One way is for parents is to install what is called filtering software. Filtering software is a program that you install on your computer that blocks or prevents children from accessing certain sites or finding information regarding certain topics. Some programs can also put limits on what a user can download or e-mail and some others may also be installed on smartphones (advanced cellphones.)
Some parents do not like to use filtering software, and instead prefer to monitor what their child is doing on the Internet. There are various programs that allow parents to retrace their child’s steps on the Internet or scan the computer for lists of inappropriate material. Parents’ who choose this option will be given a report of their child’s activities on the Internet, allowing you as a parent to discuss issues that your child may have been exposed to.
Here are a few filtering and monitoring programs that we are aware of:
- Cyber Patrol: www.cyberpatrol.com
- Net Nanny: www.netnanny.com
- Cybersitter: www.cybersitter.com
- SpectorPro & eBlaster: www.spectrosoft.com
- K9 Web Protection: www.k9webprotection.com
It is important to remember that these programs are meant to be used to monitor your children’s safety, not as a tool to spy on your children. Further, even if you have a monitoring program or filter your children may be able to bypass the programs; there are probably just as many programs and websites intended to get around such programs as there are programs.
While parents may use one or all of these options, beware – there are no current devices that are 100% fool proof. If a certain word used in a search engine is not necessarily a word that would cause you concern, you may want to think again. This is why it is important to discuss internet use issues with your children so they know what is inappropriate and how to act if they come across it.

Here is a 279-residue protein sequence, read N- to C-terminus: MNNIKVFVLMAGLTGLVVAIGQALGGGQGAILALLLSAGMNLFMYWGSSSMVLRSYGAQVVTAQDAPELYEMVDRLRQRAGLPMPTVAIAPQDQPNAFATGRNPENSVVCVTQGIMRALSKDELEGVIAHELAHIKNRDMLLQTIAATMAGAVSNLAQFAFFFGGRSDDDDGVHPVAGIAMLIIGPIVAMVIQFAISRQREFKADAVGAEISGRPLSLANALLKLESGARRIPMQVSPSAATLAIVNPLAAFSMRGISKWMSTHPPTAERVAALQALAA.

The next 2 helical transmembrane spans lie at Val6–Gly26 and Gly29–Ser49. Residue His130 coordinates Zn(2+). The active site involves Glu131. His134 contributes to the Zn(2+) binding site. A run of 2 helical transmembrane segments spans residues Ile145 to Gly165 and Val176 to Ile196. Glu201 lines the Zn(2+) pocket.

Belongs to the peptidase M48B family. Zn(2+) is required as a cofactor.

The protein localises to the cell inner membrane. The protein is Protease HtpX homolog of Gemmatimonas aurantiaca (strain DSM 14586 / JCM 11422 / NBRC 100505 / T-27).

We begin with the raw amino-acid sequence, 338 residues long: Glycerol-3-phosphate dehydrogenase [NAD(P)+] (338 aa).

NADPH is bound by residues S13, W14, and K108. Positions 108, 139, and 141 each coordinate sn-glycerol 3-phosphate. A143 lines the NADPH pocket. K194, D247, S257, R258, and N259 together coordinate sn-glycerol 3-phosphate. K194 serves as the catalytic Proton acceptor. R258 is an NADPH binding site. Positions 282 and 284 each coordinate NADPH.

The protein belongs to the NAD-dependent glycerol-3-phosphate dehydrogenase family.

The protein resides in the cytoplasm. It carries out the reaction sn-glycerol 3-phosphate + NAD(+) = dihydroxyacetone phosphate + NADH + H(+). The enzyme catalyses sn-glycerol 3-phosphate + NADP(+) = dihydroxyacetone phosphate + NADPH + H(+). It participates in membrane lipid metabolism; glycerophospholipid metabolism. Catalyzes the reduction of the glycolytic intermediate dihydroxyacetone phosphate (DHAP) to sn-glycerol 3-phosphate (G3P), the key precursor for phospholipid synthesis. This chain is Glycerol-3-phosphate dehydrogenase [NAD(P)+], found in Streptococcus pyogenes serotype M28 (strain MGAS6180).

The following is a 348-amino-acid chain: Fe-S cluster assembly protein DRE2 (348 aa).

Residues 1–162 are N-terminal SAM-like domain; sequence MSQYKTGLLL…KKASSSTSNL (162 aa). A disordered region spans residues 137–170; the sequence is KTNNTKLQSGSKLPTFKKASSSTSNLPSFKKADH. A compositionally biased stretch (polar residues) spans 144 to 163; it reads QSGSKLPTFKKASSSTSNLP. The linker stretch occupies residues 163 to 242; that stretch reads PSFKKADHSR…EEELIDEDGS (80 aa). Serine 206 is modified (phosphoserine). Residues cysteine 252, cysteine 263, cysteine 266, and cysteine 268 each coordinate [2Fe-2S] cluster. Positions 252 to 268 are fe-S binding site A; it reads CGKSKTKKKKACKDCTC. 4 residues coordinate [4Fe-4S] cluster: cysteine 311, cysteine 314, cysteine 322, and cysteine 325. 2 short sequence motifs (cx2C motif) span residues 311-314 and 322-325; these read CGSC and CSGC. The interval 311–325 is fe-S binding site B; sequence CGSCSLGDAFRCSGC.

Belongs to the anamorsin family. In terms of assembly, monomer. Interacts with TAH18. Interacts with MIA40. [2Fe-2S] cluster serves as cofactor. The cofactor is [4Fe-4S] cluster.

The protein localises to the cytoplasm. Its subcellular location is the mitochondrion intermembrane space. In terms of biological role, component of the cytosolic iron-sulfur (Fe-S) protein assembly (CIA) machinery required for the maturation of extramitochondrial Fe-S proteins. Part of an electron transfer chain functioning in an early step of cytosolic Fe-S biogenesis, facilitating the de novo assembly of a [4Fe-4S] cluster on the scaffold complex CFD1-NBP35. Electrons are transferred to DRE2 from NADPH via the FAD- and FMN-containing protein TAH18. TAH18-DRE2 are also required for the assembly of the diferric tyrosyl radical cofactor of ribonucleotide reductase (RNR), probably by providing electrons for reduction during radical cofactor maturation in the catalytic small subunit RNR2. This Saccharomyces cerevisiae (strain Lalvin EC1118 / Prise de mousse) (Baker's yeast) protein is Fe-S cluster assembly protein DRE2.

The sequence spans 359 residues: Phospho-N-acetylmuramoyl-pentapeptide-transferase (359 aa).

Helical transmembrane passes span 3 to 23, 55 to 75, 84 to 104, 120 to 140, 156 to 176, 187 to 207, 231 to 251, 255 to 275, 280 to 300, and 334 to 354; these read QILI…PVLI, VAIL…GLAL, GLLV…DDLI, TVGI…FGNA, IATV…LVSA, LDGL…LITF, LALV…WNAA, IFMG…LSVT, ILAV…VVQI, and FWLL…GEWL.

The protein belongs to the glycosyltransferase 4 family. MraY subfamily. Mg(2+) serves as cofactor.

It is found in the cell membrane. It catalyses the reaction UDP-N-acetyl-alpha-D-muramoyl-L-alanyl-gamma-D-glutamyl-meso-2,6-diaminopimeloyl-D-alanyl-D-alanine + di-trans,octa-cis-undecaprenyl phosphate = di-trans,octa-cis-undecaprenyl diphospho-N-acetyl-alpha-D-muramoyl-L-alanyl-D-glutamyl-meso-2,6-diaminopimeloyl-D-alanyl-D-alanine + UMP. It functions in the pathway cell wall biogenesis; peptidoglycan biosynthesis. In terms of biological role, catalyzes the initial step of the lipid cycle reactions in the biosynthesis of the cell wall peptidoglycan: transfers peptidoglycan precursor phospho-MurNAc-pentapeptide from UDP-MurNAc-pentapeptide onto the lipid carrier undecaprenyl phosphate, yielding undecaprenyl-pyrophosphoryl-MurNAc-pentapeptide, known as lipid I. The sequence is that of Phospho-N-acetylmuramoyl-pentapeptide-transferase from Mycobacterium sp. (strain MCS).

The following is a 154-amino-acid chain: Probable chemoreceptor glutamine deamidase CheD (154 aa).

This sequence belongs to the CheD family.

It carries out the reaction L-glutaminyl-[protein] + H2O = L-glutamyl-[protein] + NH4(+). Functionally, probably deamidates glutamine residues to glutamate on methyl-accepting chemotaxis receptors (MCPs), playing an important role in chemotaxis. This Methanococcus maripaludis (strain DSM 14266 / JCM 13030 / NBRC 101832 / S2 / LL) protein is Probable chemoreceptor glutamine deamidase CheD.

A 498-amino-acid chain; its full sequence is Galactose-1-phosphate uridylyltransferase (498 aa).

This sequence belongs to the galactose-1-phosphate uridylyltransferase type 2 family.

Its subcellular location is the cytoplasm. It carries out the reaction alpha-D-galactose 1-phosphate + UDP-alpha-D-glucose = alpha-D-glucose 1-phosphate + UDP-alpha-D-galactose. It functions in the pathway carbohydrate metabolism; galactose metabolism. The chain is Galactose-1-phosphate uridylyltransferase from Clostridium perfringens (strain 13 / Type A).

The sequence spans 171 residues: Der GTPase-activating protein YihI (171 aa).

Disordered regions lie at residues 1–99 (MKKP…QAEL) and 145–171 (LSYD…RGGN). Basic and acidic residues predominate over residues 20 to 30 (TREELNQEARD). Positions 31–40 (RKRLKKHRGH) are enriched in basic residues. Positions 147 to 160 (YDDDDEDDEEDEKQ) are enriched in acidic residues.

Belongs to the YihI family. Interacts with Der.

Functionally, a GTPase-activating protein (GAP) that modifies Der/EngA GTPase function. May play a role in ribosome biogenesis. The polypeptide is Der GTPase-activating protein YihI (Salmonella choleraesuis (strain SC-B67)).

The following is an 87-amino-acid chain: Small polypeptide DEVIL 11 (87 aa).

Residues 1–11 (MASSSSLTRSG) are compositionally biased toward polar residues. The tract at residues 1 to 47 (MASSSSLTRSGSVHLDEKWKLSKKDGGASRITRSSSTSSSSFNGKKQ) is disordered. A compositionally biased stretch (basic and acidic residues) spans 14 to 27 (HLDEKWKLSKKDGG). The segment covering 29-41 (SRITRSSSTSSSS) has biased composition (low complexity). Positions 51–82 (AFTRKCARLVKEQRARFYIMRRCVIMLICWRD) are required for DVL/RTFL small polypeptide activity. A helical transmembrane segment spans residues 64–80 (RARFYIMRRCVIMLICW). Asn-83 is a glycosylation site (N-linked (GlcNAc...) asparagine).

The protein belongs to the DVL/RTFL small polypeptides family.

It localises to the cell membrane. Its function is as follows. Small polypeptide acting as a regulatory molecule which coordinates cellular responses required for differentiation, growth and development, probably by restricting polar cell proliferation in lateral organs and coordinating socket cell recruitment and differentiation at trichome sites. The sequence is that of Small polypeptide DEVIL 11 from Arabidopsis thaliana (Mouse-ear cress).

What Sites Has Your Child Been Visiting?
If you would like to check what websites your child has been visiting there is an easy way to access this information yourself without computer software. This can be done through checking the history of the web browser. Different browsers have different ways of viewing the history but one can generally find the history in options or a top menu. Keep in mind however that your child may know how to erase the history of what they have browsed.
Tips for Parents
The computer in your home on which you choose to hook up the Internet should be in a central or open area in the home rather than a private room or bedroom. This way, you can somewhat monitor what your child is accessing on the Internet.
If you happen to be one of the many parents whose children are more computer/Internet savvy than you, sit down with your children and ask them to teach you what they know. Ask them specific questions, such as “How do I get into a chat room?” or “How do I find…” Most children are more than pleased to teach an adult what they know. Surprisingly, the Internet really is not all that difficult to learn. Much can be learned simply through trial and error and most likely that is how your child has learned much of what she or he knows.